Carlos Ghosn Missed The Good Shit

Carlos Ghosn addressed the media today, the first time since he got whacked, axed, imprisoned. Also since he escaped. I had hoped that Ghosn would name names, and call out exactly the people involved in conspiring to lock him up. But Ghosn had more important things to discuss: the adoration of his loving fans, and the time GM offered to double his salary to poach him.

Ghosn spoke to the assembled media in Beirut (the entirety of which can be seen here on Bloomberg’s Twitter), where he fled from Japan in an almost-unbelievable escape. He immediately put his foot in his mouth:


While we may think we are currently in an era of a new Ghosn, a Ghosn that pulls off such daring escapes as hiding in a large box, we may not have yet fully left the previous Ghosn phase, which was attempting a disguise as a worker and getting caught incredibly easily.

Ghosn took some time in his press meeting to chastise current Nissan operations for missing out on a merger with Fiat-Chrysler, and also that he was offered double pay to join GM. “I made a mistake, I should have accepted the offer,” he said, per the transcripted Reuters highlights.

This is what I would call “industry exciting” rather than “actually exciting.” I had hoped for more from a guy just put on Interpol’s most wanted list. I wanted Ghosn to call out those who wronged him, and I wanted him to implicate everyone from Shinzō Abe down.


But he didn’t. He played himself as a martyr. He claimed he was worried he would die in Japan. Ghosn, 65, faced up to 15 years in jail if sentenced.

Ghosn’s remarks were also, I hate to say, kind of what you expect from a CEO: a grandiose and self-centered view of the world where the CEO is wanted and beloved universally. The CEO is at the top. Every hand reaches up to you.


Ghosn doubled down on it, saying just before a short break for the assembled press to gather themselves, that the media smeared him in Japan, claiming he didn’t love it there. He did love it there, and described taking walks in Japan, going to restaurants and to the movies, unattended. He claimed, in these unattended walks (and thus with no witnesses, I’ll point out), that people came up to him and told them how much they appreciated him, personally.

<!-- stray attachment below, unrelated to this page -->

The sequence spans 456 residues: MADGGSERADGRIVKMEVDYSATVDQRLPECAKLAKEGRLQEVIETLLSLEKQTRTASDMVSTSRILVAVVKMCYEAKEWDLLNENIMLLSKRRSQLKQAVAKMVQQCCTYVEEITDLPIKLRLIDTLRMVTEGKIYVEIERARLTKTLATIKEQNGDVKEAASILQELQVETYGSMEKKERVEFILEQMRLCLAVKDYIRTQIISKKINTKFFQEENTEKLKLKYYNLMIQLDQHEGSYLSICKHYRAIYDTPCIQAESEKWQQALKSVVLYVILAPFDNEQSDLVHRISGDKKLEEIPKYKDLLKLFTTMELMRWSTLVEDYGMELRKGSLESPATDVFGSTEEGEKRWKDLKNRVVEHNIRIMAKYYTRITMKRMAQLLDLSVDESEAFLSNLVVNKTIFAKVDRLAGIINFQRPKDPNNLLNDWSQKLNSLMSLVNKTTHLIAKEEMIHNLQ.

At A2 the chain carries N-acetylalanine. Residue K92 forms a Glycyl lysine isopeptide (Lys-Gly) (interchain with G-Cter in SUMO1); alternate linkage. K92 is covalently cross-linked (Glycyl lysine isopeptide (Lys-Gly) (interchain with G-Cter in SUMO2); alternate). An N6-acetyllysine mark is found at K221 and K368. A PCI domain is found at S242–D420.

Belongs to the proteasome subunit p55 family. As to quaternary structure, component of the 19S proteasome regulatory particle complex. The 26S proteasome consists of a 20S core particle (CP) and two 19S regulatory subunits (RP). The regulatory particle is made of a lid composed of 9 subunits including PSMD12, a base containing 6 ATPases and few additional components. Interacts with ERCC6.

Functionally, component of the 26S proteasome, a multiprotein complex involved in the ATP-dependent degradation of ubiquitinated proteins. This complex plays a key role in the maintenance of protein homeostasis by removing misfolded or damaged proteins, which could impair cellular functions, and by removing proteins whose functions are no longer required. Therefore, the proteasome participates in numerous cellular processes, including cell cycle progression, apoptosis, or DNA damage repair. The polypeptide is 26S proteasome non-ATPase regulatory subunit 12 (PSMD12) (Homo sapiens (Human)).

His handlers cut him off, and went to the break.

Raphael Orlove is features editor for Jalopnik.

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I wanted Ghosn to call out those who wronged him, and I wanted him to implicate everyone from Shinzō Abe down.

Well, I listened to most of the press conference, and he did name several Nissan executives, and Japanese lawyers and judges in the process. He claimed he will not name Japanese government people he know are involved as not to complicate the Japan-Lebanon trade and political relationship.

As for the racism, I interpreted his cringy Pearl Harbor remark as referring to the fact that the attack started before the US received a formal declaration of war from Japan, so it was effectively a surprise sneak attack, which he compares to his surprise arrest with no advance warning. I guess if you read his comparison as meaning all Japanese people are sneaky traitorous people, then of course it is racist, but it was not obvious to me that was his intention. In any case, it was an unnecessary unfortunate comparison.

He did sound grandiose and self-centered, as most CEOs are and we as a society reward them to be. I think Ghosn fleeing justice was wrong, however mistreated he claims to have been, but from the day he was arrested, the whole thing stinks of palatial intrigue from Nissan trying to extricate itself from an alliance with Renault they were increasingly unhappy with. Not sure we will ever see the trial where all this might be clarified, though.